The fourth conversation, “Philippines Year Zero”, took place in Venice Lido on 8, 9 and 10 September 2016, during the Venice Film Festival. Lav and his team kindly invited me to spend a few days with them in the flat they rented for the festival period. Spending a couple of days with the Filipino delegation, I discovered that every morning Lav cooked breakfast for his team – rice, bananas, beans, mushrooms and plenty of fresh vegetables. He said that cooking for cast and crew was the most important part of filmmaking.

The fifth conversation, “No Forgiveness without Justice”, took place in Venice Lido, in Regent Street Cinema in London and in Piazza Duomo in Milan between September 2016 and July 2017. I must thank May Adadol Ingawanij, who kindly invited me to London for this great event she organized called Lav Diaz: Journeys. I had never been to London before and I didn’t see anything of the city, I just watched Lav’s movies. A great journey indeed.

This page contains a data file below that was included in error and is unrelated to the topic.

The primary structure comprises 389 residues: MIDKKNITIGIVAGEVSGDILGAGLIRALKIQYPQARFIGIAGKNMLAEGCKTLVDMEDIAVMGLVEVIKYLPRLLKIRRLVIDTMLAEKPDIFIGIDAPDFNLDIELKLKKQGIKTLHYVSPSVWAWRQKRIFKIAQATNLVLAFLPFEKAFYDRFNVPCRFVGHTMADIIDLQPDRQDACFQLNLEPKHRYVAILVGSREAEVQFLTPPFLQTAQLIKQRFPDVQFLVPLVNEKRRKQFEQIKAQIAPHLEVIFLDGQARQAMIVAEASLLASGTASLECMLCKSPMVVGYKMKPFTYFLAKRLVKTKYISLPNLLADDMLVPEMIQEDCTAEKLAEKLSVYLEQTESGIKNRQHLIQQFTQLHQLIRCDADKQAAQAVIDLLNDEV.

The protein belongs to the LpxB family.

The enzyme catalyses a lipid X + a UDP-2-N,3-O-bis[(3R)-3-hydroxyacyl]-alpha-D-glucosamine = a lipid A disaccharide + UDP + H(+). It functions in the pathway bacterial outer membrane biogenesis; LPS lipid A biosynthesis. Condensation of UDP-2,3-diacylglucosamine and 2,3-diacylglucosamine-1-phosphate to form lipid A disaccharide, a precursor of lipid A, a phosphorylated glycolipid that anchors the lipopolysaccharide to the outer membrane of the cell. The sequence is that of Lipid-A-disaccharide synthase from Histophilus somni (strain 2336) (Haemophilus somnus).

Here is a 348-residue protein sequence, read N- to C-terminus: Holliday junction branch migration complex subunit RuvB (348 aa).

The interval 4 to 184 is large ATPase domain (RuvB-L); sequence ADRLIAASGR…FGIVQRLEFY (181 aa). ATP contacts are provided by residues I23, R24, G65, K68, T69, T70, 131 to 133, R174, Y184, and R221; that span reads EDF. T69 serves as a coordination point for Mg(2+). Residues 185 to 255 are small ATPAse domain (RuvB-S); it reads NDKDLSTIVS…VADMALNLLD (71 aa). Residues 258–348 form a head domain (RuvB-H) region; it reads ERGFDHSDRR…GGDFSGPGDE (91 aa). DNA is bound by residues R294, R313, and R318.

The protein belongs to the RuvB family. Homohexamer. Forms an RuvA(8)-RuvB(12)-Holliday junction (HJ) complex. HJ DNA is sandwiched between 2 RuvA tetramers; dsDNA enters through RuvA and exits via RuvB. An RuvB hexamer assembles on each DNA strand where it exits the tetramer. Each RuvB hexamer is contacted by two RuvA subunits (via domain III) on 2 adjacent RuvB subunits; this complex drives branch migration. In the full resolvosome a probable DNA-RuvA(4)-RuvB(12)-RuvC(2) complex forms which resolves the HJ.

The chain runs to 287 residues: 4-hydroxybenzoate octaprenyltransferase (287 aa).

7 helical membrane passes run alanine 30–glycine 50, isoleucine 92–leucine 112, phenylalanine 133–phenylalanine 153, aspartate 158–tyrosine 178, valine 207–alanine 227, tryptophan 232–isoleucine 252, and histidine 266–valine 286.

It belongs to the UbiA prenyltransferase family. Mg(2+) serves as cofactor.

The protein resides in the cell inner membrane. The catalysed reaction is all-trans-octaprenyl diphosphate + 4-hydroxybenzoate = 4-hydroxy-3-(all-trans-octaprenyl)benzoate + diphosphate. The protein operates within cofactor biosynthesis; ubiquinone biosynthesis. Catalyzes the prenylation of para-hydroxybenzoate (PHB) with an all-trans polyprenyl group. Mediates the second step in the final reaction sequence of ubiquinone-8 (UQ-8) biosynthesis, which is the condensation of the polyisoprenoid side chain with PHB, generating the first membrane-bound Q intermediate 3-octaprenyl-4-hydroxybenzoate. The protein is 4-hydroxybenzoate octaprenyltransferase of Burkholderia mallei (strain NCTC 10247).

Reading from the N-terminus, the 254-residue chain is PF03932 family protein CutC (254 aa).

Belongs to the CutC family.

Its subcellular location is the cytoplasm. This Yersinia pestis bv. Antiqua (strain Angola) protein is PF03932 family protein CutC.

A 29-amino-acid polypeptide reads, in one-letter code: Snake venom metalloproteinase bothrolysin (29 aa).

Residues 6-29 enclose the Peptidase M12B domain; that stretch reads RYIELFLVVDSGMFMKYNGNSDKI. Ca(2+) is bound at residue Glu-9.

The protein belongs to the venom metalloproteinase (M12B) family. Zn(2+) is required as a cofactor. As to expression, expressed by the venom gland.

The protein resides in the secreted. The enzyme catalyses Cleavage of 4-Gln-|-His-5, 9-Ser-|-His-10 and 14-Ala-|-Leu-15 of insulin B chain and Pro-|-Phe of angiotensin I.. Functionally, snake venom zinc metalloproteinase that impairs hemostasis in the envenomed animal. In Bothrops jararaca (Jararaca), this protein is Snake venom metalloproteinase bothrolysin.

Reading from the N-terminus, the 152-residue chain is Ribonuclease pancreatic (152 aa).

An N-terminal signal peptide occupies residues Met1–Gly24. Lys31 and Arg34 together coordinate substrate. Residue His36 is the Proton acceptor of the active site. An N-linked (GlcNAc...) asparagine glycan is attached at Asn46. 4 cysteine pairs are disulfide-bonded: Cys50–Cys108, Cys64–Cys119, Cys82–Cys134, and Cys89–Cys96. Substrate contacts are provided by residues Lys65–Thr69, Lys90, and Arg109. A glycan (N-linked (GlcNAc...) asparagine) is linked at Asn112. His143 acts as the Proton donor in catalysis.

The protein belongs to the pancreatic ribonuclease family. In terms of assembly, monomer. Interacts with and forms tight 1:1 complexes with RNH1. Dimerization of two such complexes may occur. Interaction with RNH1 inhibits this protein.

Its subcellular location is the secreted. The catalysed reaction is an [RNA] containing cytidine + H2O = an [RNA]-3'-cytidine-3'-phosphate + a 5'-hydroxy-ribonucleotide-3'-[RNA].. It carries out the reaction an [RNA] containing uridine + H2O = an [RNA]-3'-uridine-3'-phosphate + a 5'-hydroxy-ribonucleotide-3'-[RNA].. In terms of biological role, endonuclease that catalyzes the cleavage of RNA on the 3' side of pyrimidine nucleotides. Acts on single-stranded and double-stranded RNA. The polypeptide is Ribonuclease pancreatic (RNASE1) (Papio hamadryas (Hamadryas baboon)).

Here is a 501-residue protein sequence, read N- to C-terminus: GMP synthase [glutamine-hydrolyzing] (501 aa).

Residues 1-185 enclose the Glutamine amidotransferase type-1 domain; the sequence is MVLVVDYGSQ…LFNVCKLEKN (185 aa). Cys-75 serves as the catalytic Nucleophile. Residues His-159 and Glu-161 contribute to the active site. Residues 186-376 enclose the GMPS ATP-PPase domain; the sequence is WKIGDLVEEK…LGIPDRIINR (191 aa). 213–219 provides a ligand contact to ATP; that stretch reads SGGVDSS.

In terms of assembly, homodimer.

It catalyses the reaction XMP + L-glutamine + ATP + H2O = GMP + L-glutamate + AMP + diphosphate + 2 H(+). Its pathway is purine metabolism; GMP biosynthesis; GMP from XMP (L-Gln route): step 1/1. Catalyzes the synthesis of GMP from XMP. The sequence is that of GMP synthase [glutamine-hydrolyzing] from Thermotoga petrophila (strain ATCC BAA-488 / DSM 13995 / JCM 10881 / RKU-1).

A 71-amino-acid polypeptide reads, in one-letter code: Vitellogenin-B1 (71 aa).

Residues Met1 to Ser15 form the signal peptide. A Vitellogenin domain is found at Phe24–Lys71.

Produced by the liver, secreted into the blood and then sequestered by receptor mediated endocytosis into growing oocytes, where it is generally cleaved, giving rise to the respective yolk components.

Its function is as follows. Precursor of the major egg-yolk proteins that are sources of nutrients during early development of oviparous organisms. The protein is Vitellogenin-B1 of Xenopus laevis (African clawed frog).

The sixth and seventh conversations, “A Nation without Memory” and “Rage against the Dying of the Light”, mostly took place in Vienna, in late 2019, from Halloween to the Day of the Dead, during the Viennale. At that time Lav suffered from a bad cough and repeatedly joked in the festival’s Q&As about “the dangers of the Duterte virus”, which was a quite apposite warning in hindsight, as in late March 2020 Rodrigo Duterte used the Covid pandemic to obtain autocratic powers from the Philippine Congress. I spent the afternoon of 2 November 2019 hanging out with Lav and Pedro Costa at the bar of the InterContinental: it was such a great day spent in the company of two gods of cinema that I decided to do myself a favor for once and quit smoking. From that day I have never smoked again, though the desire is always there and I often dream about chain-smoking like a maudit character in a CCC movie.